2017 is slated to be the turnaround year for Archrock Partners (NASDAQ: APLP). Increased drilling activity means that demand for natural gas compression services will be back en vogue once those new wells get hooked up to transportation infrastructure. Unfortunately, that turnaround didn't show up in the company's most recent earnings release.
Based on comments from management, though, there are some reasons for investors to celebrate this past quarter and look forward to the rest of the year. Here are the company's latest results and what happened lately that should give investors confidence that better days are just around the corner.
By the numbers
|Metric||Q1 2017||Q4 2016||Q1 2016|
|Revenue||$137.3 million||$135.4 million||$151.4 million|
|Adjusted EBITDA*||$61.1 million||$69.0 million||$69.4 million|
|Net income per share||($0.07)||($0.22)||$0.01|
|Distributable cash flow||$34.4 million||$41.3 million||$43.9 million|
Archrock Partner's results for the quarter are more or less a continuation of what we've seen in recent quarters: flat to modestly declining revenue and adjusted EBITDA as fleet utilization remains unchanged and gross margins per horsepower per month falling slightly. At the end of the quarter, Archrock Partners and its parent company, Archrock (NYSE:AROC), reported a utilization rate of 87%. That result isn't bad by any metric, but the high amounts of idle compression equipment mean that contract rates are low today. As more and more of Archrock's and its competitors' assets get deployed, per-horsepower margins should improve.
Since Archrock Partners is a master limited partnership, distributable cash flow is always a metric to follow. First-quarter distributable cash flow did drop a bit compared to the fourth quarter, but its distribution coverage ratio for the quarter was 1.8. This means there was more than enough cash coming in the door to cover its current payout. Last year, Archrock's management cut its payout in anticipation of a dip in horsepower utilization and to pay down debt. Looking back now, we can say management made a good decision.
Archrock Partners ended the quarter with $1.35 billion in debt. So far, management hasn't been able to make much of a dent in that debt load. Hopefully, as demand for horsepower picks back up again, we will see the company's overall leverage decline.
What management had to say
Despite Archrock Partners' less-than-inspiring first-quarter results, CEO Brad Childers did give investors some hope that things will start to turn around soon. Here's what he said as part of the company's most recent press release.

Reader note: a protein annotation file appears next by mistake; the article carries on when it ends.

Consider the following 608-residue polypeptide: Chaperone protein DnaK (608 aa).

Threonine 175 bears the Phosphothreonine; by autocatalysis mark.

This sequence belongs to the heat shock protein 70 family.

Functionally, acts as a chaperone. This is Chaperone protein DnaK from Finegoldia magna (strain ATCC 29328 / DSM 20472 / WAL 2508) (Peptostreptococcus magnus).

Archrock Partners' revenue continued to stabilize in the first quarter. During the quarter, industry activity improved considerably, and we captured our highest level of new orders since the fourth quarter of 2014. Relatedly, higher order activity drove an increase in labor and make-ready expense as we prepare to meet higher demand.
As a later cycle participant, we believe 2017 will be a transition year as the current cycle turns from contraction to expansion. During this transition period, we will work to balance cyclical lows in pricing and utilization with the need to invest in resources and equipment to meet the expected growth ahead."
Archrock Partners' strong new order activity as well as the expected increase in demand for natural gas has given us confidence in the long-term positive outlook for our business. Our existing idle capacity, as well as investment in our compression fleet, will enable us to capitalize on opportunities as the predicted growth in U.S. natural gas production occurs.
What a Fool believes
It's hard not to be ambivalent about Archrock Partners' stock. On the one hand, the company's current payout doesn't look to be at risk of another cut: Management expects a quick pickup in business over the next couple quarters, and its distribution yield of 7.16% looks compelling. Conversely, it has 87% of its fleet already deployed, parent company Archrock only has another 500,000 horsepower -- 13% of the two entities' combined fleet -- to drop down at this point, and it will take some time for Archrock to chip away at that debt load before investors can expect a distribution increase.
I think it is a little too soon to make a definitive investment decision when it comes to Archrock Partners. It's certainly a company worth watching because of the positives, but investors should stay on the sidelines until we see a material decrease in leverage.